Low Real Yields Mean Very Bad Recession Prospects

Originally sent to VIXCONTANGO subscribers on June 13th, 2019

The St. Louis Fed came out with some devastating research on the relationship between yields and recessions earlier this year. This is a topic that hasn’t been explored as much but right now has become relevant since the yield curve has inverted and the clock to the recession has started ticking. While policy makers will publicly try to drum up optimism and try to stop the self-reinforcing pessimism that can exacerbate recessions, the overarching question for them right now is not WHETHER there will be a recession but HOW LONG and HOW BAD the recession will be. We are after all in the longest expansion in history and therefore historical precedent postulates another recession should be just around the corner. While the exact timing of a recession is important for traders, policy makers have a different problem in mind. They need to fight the recession and for them the question of timing is less important. What is more important is do they have enough tools to fight what is coming. And before they can figure out if they are armed appropriately, they need to size up the problem. How big and how long will be the next recession?


The researchers at the St. Louis Fed have discovered that the REAL 10-year Treasury Yield at the time of inversion (inversion defined as the 10-Year Treasury Yield is less than the 3-Month Treasury Yield) correlates with the longevity and size of the recession that follow. The lower the real interest rate (which is TNX – CPI) at time of inversion, the longer and bigger the recession that follows. By “bigger” recession understand bigger loss of employment, higher unemployment rate. The Fed research doesn’t try to explain why this relationship holds and why it is happening but they are there to tell us that it exists and that the Fed is aware of it.



Here is the bad news. The real interest rate at the current inversion is the LOWEST in history. We are 0.35% real interest rate. TNX is 2.15%, CPI is 1.8%. 2.1%-1.8% = 0.35%. This means that the next recession will be both longer and more severe than anything we have seen over the past 40-50 years. It sounds like the next recession will make the Financial Crisis look like a walk in the park! It will be even worse the recession of the late 70s which is the worst recession experienced by any American alive today. On the charts above, I have plotted what type of recession we can expect based on the Fed data presented.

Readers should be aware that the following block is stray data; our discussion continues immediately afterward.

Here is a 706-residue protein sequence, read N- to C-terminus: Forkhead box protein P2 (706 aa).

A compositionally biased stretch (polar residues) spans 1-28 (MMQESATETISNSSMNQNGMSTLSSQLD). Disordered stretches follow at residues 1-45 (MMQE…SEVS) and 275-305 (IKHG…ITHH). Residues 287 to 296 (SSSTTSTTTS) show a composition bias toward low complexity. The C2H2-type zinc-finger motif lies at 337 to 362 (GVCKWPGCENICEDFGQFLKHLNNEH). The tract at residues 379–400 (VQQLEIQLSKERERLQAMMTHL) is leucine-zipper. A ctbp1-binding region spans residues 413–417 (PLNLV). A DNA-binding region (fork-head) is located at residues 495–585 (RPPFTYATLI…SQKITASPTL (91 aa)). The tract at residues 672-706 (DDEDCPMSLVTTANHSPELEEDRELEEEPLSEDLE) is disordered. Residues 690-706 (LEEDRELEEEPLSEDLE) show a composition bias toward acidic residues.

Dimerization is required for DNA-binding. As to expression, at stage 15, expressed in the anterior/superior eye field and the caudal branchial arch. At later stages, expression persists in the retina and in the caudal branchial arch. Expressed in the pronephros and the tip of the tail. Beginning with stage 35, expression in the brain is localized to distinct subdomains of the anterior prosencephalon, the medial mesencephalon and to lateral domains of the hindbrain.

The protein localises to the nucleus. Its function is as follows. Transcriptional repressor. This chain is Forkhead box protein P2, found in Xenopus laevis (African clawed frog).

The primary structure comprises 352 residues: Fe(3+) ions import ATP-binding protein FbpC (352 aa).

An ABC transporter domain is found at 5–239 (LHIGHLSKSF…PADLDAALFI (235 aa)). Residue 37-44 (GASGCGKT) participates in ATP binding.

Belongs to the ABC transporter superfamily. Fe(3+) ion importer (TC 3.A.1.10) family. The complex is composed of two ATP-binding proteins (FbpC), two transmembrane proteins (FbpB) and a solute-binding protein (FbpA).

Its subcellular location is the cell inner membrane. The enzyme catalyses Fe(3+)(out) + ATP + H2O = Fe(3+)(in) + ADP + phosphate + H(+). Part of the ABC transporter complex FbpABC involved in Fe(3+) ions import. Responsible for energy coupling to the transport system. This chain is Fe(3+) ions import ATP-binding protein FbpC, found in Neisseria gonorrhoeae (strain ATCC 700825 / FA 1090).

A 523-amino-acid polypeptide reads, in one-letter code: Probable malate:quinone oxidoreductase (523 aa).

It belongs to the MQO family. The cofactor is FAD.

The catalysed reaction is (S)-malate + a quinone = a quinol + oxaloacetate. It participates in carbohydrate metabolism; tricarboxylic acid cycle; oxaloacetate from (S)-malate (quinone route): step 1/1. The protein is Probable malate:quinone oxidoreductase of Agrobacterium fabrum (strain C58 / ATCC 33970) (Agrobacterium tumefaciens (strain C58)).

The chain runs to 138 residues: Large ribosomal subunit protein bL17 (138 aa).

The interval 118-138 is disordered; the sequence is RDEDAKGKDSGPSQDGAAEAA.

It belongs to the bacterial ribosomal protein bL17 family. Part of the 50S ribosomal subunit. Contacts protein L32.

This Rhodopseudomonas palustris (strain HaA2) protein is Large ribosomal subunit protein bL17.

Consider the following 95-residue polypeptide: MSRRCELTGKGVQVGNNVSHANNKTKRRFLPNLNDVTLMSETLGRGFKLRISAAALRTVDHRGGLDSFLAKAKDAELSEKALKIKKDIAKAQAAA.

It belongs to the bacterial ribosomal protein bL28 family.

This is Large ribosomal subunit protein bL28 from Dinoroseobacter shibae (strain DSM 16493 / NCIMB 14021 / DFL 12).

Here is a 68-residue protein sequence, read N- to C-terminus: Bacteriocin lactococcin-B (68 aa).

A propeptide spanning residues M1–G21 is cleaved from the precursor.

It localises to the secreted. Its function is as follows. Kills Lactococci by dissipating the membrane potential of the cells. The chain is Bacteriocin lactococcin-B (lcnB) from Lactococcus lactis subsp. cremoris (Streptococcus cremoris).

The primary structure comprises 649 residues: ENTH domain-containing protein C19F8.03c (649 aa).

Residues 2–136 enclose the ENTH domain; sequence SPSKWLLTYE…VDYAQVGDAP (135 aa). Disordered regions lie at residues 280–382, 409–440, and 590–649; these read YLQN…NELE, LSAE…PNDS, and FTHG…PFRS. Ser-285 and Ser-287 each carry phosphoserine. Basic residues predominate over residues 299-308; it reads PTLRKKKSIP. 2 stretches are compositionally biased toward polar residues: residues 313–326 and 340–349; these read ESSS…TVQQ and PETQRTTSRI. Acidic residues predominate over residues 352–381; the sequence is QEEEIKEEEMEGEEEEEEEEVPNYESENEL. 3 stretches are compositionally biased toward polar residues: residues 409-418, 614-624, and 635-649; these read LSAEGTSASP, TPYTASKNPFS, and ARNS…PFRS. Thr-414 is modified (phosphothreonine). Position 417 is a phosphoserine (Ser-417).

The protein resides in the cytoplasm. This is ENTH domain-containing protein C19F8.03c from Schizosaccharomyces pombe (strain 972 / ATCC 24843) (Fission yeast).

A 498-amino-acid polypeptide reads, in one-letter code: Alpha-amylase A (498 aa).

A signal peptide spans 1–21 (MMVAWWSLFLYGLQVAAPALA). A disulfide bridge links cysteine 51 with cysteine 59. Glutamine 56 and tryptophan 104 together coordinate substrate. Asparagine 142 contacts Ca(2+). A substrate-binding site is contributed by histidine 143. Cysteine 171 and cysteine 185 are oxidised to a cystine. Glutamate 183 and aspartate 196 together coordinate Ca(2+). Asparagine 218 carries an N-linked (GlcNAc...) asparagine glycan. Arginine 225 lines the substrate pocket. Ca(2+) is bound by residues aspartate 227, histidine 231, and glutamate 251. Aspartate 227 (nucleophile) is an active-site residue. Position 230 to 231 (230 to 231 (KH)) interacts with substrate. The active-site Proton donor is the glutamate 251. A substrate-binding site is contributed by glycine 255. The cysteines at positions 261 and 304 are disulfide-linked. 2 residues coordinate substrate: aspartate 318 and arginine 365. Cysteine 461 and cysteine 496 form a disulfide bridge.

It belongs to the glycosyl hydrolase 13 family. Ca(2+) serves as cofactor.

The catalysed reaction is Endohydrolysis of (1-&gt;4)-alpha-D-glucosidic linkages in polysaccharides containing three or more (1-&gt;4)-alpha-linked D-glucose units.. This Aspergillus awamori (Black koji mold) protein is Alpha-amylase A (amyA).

The upcoming recession will be about 45-50 months (4 years) long and unemployment rate will go up about 5.5%-6% from current levels (to roughly 10%). So this is what the FED is grappling with right now. How to confront a 4 year long recession and 10% unemployment rate!


Are 5 rate cuts (one 50 bps cut each) going to be enough to forestall this? I doubt it. Rates need to go down 500 bps to forestall a recession. There will definitely going to be some balance sheet expansion (which is bullish for gold and pushes potential targets past 2000), but I don’t think the FED will shoot its QE bullets early on in the recession. I think the FED will do yield-control first (because it is likely to cost them less than outright QE) and then QE will be the final bazooka. Let’s hope that sequence works. I think QE will fail to resurrect markets and then after that FED has to come up with something else. But that is a topic for another day. For now though, know that the FED is getting ready to combat a 4 year long recession and 10% unemployment rate and that is why Clarida has been sounding so despondent lately.

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